A Conclusion of Research, but not of Curiosity

As I write this final post, I cannot help but marvel at how quickly this summer seems to have passed by, and how much information I was able to gather within the past three months. I think mentioned in my an earlier blog post about the remarkable response rate to my survey, but even then I failed to anticipate the wealth of information I would receive from such a large sample size.

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Live and Learn in Lamjung

Students in Sahilitar mapping a bridge with GPS

Students in Sahilitar mapping a bridge with GPS

Namascar,
On July 13, Aarti and I stumbled up a precarious hillside path to our temporary home in Sahilitar, Lamjung District. With the help of a translator, we spent a week teaching 20 students at the Shree Gyanodaya Higher Secondary School how to think spatially, using GPS to map their community to this end. The students struggled at first to overcome a number of misconceptions: most had difficulty envisioning objects from a bird’s-eye view, and had not considered mapping as related to photography or math. We tailored our lessons to take advantage of the student’s skill with geometry, which they were in the process of learning during their regular school hours. Geometry is critical to cartography, so they picked up the basics more rapidly than we had initially expected based on their prior inexperience with maps. By the end of the training, they were able to confidently orient themselves North and South, to conceive of their community in geospatial terms, and were prepared to begin mapping online for Open Street Map (OSM).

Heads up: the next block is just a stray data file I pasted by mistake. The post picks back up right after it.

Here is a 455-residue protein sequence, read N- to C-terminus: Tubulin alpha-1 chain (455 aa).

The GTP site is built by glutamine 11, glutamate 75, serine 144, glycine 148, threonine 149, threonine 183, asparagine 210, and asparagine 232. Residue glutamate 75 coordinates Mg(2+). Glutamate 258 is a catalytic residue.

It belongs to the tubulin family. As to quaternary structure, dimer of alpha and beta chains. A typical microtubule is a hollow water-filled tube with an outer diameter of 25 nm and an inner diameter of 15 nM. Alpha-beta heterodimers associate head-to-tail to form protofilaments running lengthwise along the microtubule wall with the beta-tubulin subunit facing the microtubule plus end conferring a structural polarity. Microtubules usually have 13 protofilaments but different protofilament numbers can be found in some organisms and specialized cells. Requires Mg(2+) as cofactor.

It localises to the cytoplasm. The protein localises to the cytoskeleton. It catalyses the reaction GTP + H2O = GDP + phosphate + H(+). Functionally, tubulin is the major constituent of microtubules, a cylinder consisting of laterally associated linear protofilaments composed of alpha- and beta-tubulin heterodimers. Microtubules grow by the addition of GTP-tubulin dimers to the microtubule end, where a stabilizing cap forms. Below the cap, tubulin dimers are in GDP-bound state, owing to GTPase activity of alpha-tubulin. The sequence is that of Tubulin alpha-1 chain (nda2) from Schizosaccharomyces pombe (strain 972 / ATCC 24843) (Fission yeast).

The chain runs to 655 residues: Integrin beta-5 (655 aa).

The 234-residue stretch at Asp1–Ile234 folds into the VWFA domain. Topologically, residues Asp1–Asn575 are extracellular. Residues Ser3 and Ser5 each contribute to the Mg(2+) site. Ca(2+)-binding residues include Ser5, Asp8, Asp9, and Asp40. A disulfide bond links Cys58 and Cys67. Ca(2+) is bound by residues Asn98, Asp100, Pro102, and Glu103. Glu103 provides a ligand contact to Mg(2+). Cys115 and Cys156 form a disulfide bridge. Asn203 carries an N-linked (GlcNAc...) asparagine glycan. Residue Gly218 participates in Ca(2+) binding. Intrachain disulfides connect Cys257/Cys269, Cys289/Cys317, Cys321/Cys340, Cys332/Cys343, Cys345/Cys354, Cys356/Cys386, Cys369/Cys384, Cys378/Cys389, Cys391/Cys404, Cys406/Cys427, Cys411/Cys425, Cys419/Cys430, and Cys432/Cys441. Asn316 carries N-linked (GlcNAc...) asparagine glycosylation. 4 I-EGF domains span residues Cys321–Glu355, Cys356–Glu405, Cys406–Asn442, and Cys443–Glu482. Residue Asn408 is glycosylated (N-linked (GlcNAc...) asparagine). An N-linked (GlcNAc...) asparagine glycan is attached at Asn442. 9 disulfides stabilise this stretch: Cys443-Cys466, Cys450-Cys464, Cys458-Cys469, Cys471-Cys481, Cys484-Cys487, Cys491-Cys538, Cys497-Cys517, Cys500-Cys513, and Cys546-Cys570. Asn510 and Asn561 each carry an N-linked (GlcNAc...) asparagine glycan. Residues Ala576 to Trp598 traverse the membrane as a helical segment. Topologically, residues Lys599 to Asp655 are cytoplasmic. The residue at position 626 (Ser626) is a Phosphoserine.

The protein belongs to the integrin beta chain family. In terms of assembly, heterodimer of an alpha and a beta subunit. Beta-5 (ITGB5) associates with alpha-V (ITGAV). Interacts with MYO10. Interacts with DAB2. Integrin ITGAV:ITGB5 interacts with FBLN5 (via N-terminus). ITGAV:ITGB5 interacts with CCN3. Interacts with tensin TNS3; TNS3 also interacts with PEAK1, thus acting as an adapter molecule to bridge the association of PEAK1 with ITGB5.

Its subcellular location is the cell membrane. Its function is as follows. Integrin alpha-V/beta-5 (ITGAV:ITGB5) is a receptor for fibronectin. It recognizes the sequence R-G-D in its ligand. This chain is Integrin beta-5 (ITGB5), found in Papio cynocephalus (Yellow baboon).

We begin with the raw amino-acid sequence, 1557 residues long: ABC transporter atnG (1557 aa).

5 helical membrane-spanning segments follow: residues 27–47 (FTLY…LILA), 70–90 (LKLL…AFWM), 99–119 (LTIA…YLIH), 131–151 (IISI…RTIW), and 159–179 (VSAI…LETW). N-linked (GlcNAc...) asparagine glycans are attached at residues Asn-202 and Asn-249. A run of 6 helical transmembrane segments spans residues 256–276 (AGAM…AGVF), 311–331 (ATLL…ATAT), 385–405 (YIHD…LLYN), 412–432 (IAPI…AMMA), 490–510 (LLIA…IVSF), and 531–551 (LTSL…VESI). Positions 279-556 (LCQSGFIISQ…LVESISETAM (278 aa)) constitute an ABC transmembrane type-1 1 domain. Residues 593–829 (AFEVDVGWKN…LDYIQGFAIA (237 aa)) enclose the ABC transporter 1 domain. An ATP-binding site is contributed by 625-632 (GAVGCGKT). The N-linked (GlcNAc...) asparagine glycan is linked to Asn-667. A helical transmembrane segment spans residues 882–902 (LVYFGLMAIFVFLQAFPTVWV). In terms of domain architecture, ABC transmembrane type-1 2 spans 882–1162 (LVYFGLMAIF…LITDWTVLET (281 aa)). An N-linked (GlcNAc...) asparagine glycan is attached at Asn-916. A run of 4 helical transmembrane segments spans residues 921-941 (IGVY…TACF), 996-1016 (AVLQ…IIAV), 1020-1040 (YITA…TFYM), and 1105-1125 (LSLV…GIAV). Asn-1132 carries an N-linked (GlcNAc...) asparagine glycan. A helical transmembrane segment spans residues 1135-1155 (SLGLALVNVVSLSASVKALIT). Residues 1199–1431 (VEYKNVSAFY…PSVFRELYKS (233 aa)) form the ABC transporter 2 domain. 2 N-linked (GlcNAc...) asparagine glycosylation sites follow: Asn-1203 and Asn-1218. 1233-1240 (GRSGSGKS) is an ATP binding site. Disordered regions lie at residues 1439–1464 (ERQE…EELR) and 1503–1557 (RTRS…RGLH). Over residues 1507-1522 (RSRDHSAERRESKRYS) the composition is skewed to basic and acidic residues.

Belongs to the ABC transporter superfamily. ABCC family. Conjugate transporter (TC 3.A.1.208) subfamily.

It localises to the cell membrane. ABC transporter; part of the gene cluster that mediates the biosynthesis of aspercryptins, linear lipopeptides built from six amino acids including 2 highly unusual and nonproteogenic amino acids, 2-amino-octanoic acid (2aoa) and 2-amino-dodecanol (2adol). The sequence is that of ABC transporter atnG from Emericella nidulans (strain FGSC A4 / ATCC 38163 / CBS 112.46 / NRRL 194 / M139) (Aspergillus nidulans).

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Game Changers in Hattiban and Dhulikhel

My sixth week at the School of Arts was a mixed bag.
The refresher course and advanced training week for KU staff fell short of what my colleague, Aarti Reddy, and I had planned. All of the Development Studies professors and the dean himself made an appearance at the opening presentation by Young Innovations, but we had lost most of our audience within an hour. When I consulted one of the few remaining scholars, he admitted that many were unwilling to learn ArcGIS because they were frustrated with the early expiration of the software last year. However open the staff may have been to GIS initially, some had become wary of a tool that might suddenly and permanently stop working. There was a handful of teachers who were still willing to learn, and one of them advised us to take a different tact.

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Never Underestimate the Length of a Video Game

I originally set out this Summer to complete 5 video game series, which is a total of 12 games. I, of course, knew that this was quite the endeavor, but I thought that if I dedicated all of my time to getting these games done, that I would probably be able to get the majority of the games done. However, I greatly underestimated how long these video games can be, even if my plan was to only stick to the main storyline as much as possible.

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New Developments in Development Studies at KU

My opening lecture to KU Masters of Development students

My opening lecture to KU Masters of Development students


Namascar,
My first two weeks at KU School of Arts gave me cause for excitement. While GIS had fallen out of use at the campus months previously, a number of people had continued to think of ways to apply geospatial methods to their work. One PHD candidate wanted to digitize a map of internal migration between various Village Development Communities (VDC’s) in rural Nepal. A different graduate student approached me about monitoring land use change to predict future resource constraints. These are encouraging signs that KU remains a potential incubator for social science GIS research in Nepal. Another such organization is Young Innovations (YI), the technical arm of the Open Nepal Movement, which aims to increase transparency and access to information to improve foreign aid and government finance planning. The parallels between Young Innovations and AidData are striking, so I was extremely pleased to meet a member of YI on my second day at the university.

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